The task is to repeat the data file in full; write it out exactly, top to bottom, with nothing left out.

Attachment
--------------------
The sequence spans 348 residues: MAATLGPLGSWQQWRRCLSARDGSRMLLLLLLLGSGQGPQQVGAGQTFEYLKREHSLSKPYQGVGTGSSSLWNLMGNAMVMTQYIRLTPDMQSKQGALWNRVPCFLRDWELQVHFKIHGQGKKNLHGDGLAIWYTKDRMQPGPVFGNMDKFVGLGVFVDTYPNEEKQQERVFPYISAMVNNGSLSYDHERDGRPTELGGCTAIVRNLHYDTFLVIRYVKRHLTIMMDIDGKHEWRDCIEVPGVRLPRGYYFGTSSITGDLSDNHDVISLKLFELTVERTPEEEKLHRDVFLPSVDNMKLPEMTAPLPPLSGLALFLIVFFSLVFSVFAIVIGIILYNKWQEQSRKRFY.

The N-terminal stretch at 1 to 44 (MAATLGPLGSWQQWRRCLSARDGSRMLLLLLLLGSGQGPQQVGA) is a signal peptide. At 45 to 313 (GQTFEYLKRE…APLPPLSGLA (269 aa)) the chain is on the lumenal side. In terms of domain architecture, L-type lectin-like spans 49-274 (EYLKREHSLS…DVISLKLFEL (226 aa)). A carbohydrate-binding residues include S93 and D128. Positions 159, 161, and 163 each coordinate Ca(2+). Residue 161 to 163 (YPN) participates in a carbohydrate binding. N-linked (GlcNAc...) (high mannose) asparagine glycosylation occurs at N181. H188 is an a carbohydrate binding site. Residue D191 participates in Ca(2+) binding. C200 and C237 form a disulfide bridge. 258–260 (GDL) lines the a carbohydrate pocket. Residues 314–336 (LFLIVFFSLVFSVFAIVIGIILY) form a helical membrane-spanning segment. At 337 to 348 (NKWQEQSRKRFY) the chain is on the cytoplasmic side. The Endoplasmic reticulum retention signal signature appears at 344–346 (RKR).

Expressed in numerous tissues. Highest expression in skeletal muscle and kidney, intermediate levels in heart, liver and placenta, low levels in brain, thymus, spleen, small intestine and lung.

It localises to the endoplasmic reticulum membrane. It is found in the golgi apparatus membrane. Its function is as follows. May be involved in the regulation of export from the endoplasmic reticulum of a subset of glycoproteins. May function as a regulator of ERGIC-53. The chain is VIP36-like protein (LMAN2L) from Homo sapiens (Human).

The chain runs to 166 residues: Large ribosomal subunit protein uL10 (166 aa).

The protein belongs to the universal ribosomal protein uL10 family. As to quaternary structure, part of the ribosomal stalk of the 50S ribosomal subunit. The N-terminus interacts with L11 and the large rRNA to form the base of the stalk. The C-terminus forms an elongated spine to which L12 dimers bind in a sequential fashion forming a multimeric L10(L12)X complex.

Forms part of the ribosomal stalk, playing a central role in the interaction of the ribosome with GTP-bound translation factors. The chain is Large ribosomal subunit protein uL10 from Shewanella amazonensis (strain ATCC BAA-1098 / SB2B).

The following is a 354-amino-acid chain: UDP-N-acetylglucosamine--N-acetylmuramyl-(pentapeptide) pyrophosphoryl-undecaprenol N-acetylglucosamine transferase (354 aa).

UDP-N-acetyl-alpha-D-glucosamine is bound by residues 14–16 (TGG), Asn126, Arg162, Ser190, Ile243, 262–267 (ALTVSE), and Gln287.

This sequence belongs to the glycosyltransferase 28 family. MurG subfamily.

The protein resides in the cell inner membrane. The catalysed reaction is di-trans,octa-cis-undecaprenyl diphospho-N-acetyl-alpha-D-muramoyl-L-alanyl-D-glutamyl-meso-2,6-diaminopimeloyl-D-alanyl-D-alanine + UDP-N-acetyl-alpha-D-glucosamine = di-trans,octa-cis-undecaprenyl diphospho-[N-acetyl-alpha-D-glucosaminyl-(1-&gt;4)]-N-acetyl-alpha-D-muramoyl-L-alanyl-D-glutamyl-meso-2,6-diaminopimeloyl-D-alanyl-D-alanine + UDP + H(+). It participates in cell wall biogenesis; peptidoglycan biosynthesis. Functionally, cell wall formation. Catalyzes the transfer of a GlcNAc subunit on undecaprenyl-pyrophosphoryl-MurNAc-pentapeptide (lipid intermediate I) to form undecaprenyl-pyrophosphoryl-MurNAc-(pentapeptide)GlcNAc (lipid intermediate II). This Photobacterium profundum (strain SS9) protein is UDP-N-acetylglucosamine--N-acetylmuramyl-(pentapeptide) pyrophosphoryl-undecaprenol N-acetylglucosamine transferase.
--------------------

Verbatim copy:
The sequence spans 348 residues: MAATLGPLGSWQQWRRCLSARDGSRMLLLLLLLGSGQGPQQVGAGQTFEYLKREHSLSKPYQGVGTGSSSLWNLMGNAMVMTQYIRLTPDMQSKQGALWNRVPCFLRDWELQVHFKIHGQGKKNLHGDGLAIWYTKDRMQPGPVFGNMDKFVGLGVFVDTYPNEEKQQERVFPYISAMVNNGSLSYDHERDGRPTELGGCTAIVRNLHYDTFLVIRYVKRHLTIMMDIDGKHEWRDCIEVPGVRLPRGYYFGTSSITGDLSDNHDVISLKLFELTVERTPEEEKLHRDVFLPSVDNMKLPEMTAPLPPLSGLALFLIVFFSLVFSVFAIVIGIILYNKWQEQSRKRFY.

The N-terminal stretch at 1 to 44 (MAATLGPLGSWQQWRRCLSARDGSRMLLLLLLLGSGQGPQQVGA) is a signal peptide. At 45 to 313 (GQTFEYLKRE…APLPPLSGLA (269 aa)) the chain is on the lumenal side. In terms of domain architecture, L-type lectin-like spans 49-274 (EYLKREHSLS…DVISLKLFEL (226 aa)). A carbohydrate-binding residues include S93 and D128. Positions 159, 161, and 163 each coordinate Ca(2+). Residue 161 to 163 (YPN) participates in a carbohydrate binding. N-linked (GlcNAc...) (high mannose) asparagine glycosylation occurs at N181. H188 is an a carbohydrate binding site. Residue D191 participates in Ca(2+) binding. C200 and C237 form a disulfide bridge. 258–260 (GDL) lines the a carbohydrate pocket. Residues 314–336 (LFLIVFFSLVFSVFAIVIGIILY) form a helical membrane-spanning segment. At 337 to 348 (NKWQEQSRKRFY) the chain is on the cytoplasmic side. The Endoplasmic reticulum retention signal signature appears at 344–346 (RKR).

Expressed in numerous tissues. Highest expression in skeletal muscle and kidney, intermediate levels in heart, liver and placenta, low levels in brain, thymus, spleen, small intestine and lung.

It localises to the endoplasmic reticulum membrane. It is found in the golgi apparatus membrane. Its function is as follows. May be involved in the regulation of export from the endoplasmic reticulum of a subset of glycoproteins. May function as a regulator of ERGIC-53. The chain is VIP36-like protein (LMAN2L) from Homo sapiens (Human).

The chain runs to 166 residues: Large ribosomal subunit protein uL10 (166 aa).

The protein belongs to the universal ribosomal protein uL10 family. As to quaternary structure, part of the ribosomal stalk of the 50S ribosomal subunit. The N-terminus interacts with L11 and the large rRNA to form the base of the stalk. The C-terminus forms an elongated spine to which L12 dimers bind in a sequential fashion forming a multimeric L10(L12)X complex.

Forms part of the ribosomal stalk, playing a central role in the interaction of the ribosome with GTP-bound translation factors. The chain is Large ribosomal subunit protein uL10 from Shewanella amazonensis (strain ATCC BAA-1098 / SB2B).

The following is a 354-amino-acid chain: UDP-N-acetylglucosamine--N-acetylmuramyl-(pentapeptide) pyrophosphoryl-undecaprenol N-acetylglucosamine transferase (354 aa).

UDP-N-acetyl-alpha-D-glucosamine is bound by residues 14–16 (TGG), Asn126, Arg162, Ser190, Ile243, 262–267 (ALTVSE), and Gln287.

This sequence belongs to the glycosyltransferase 28 family. MurG subfamily.

The protein resides in the cell inner membrane. The catalysed reaction is di-trans,octa-cis-undecaprenyl diphospho-N-acetyl-alpha-D-muramoyl-L-alanyl-D-glutamyl-meso-2,6-diaminopimeloyl-D-alanyl-D-alanine + UDP-N-acetyl-alpha-D-glucosamine = di-trans,octa-cis-undecaprenyl diphospho-[N-acetyl-alpha-D-glucosaminyl-(1-&gt;4)]-N-acetyl-alpha-D-muramoyl-L-alanyl-D-glutamyl-meso-2,6-diaminopimeloyl-D-alanyl-D-alanine + UDP + H(+). It participates in cell wall biogenesis; peptidoglycan biosynthesis. Functionally, cell wall formation. Catalyzes the transfer of a GlcNAc subunit on undecaprenyl-pyrophosphoryl-MurNAc-pentapeptide (lipid intermediate I) to form undecaprenyl-pyrophosphoryl-MurNAc-(pentapeptide)GlcNAc (lipid intermediate II). This Photobacterium profundum (strain SS9) protein is UDP-N-acetylglucosamine--N-acetylmuramyl-(pentapeptide) pyrophosphoryl-undecaprenol N-acetylglucosamine transferase.